In the 1998 Asian games held at Bangkok (Thailand), the Indian kabaddi team clinched the gold medal. The chief coach of the team was former kabaddi player and coach Flt. Lt. S P Singh.

[11]

Variation[edit]

At first this game is designed and played as simulator version for bull sports Jallikattu, raiders are considered as bulls who play against the defenders. So essence of the game is the holding of the raiders by the defenders. Though variations emerged and rules were framed, the game’s principal objective remained unchanged.[citation needed]

Standard style[edit]

The kabaddi court

In the international team version of kabaddi, two teams of seven members each occupy opposite halves of a field of 10 by 13 metres (33 ft × 43 ft) in case of men and 8 by 12 metres (26 ft × 39 ft) in case of women. Each has three supplementary players held in reserve. The game is played with 20 minute halves, with a 5 minute halftime break during which the teams exchange sides. During each raid, a player from the attacking side—known as the "raider"—runs into the opposing team's side of the field and attempts to tag as many of the seven defending players as possible. For a raid to be eligible for points, the raider must cross the baulk line in the defending team's territory, and return to their half of the field without being tackled. Whilst doing so, the raider must also loudly chant the word "kabaddi", confirming to referees that their raid is done on a single breath without exhaling. A 30-second shot clock is also enforced on each raid.

A point is scored for each defender tagged, and a point can also be scored if the raider can step into the area past the territory's bonus line. If the raider is successfully stopped, the opposing team earns a point instead. All players tagged are taken out of the game, but one is "revived" for each point a team scores from a subsequent tag or tackle (bonus points do not revive players). Players who step out of bounds are also out. A raid where no points are scored by the raider is referred to as an "empty raid". By contrast, a play where the raider scores three or more points is referred to as a "super raid". If a team gets all seven players on the opposing team out at once, an "All Out" is scored for two bonus points, and they are automatically revived.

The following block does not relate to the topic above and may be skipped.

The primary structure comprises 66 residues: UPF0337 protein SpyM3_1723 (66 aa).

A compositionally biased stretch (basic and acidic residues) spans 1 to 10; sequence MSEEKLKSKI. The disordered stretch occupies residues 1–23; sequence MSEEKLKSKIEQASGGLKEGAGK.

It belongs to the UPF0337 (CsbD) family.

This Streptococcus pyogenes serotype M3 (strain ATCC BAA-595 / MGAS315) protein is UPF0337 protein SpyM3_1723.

Additional rules are used in the Pro Kabaddi League; if a team has two empty raids in a row, the next raider must score a point on their raid or else they will be out ("do-or-die raid"). Additionally, when a defending team has less than four players left on the field, tackles are worth 2 points ("super tackle").[1][2][3][4]

Circle style[edit]

Circle Kabaddi

Four major forms of kabaddi played in India which are recognised by the amateur federation. In Sanjeevani kabaddi, one player is revived against one player of the opposite team who is out – one out. The game is played over 40 min with a 5 min break between halves. There are seven players on each side and the team that outs all the players on the opponent’s side scores four extra points. In Gaminee style, seven players play on either side and a player put out has to remain out until all his team members are out. The team that is successful in ousting all the players of the opponent’s side secures a point. The game continues until five or seven such points are secured and has no fixed time duration. Amar style resembles the Sanjeevani form in the time frame rule. But, a player who is declared out doesn’t leave the court, but instead stays inside, and the play goes along. For every player of the opposition touched “out”, a team earns a point.[5] Punjabi kabaddi is a variation that is played on a circular pitch of a diameter of 22 metres (72 ft).[6]